Mars is even more interesting when a real-life astronaut is talking about it.
An audience of about 340 people gathered at James H. LaRue Library on Oct. 19 to see Buzz Aldrin, the second man to walk on the moon.
The evening started with videos …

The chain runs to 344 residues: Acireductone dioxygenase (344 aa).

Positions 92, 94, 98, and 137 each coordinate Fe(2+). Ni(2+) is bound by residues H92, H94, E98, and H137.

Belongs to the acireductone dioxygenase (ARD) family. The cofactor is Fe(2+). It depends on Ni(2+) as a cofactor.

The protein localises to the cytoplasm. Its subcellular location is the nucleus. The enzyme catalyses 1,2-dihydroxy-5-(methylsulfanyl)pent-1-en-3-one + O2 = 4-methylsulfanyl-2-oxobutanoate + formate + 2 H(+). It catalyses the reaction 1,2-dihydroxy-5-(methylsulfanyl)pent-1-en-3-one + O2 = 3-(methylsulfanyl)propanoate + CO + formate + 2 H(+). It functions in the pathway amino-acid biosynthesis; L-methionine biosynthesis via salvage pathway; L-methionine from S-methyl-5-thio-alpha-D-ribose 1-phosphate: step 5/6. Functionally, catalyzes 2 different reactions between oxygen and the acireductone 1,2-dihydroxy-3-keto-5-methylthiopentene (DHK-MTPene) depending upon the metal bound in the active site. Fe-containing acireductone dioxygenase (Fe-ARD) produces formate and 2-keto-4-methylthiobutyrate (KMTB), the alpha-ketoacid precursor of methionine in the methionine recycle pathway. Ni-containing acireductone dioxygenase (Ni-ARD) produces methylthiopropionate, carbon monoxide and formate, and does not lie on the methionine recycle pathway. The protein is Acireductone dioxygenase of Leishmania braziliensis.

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Mars is even more interesting when a real-life astronaut is talking about it.An audience of about 340 people gathered at James H. LaRue Library on Oct. 19 to see Buzz Aldrin, the second man to walk on the moon.The evening started with videos and photos of Aldrin on his space missions — Gemini 12 in 1966 and Apollo 11 in 1969 with fellow astronaut Neil Armstrong.He was accompanied on stage by mission director of Aldrin Enterprises, Christina Korp.Aldrin, 85, recalled the story of how he got the name “Buzz.”“My sister pronounced brother as bruzzer,” he said. “So my family called me Buzz for short.”Edwin Eugene Aldrin Jr. made Buzz his legal first name in the 1980s.Aldrin also introduced his new children's book, “Welcome to Mars: Making a Home on the Red Planet,” which reads from the point of view of a young astronaut on a mission to Mars.“Upon landing, Aldrin describes how the first explorers — including the reader — will de-dust themselves, set up camp and begin finding resources,” according to space.com.Among the audience were five students from STEM Academy. They signed up to volunteer months ago.“We really want to hear Buzz Aldrin speak,” Sebastian Del Barco said. “And of course we want to meet him.”Del Barco, a sophomore, is in the engineering program at StEM and aspires to be in the aerospace and aero-economics industries. He and his classmates are currently working on an aerospace intern rocket that tracks things like temperature and pressure about 1,500 feet off the ground.Students in the engineering program at STEM are interested in building everything from robotics to rockets, said Mike Shallenberger, department of chair for engineering.And now five of those students can say they've listened to an astronaut speak about the marvels of space.
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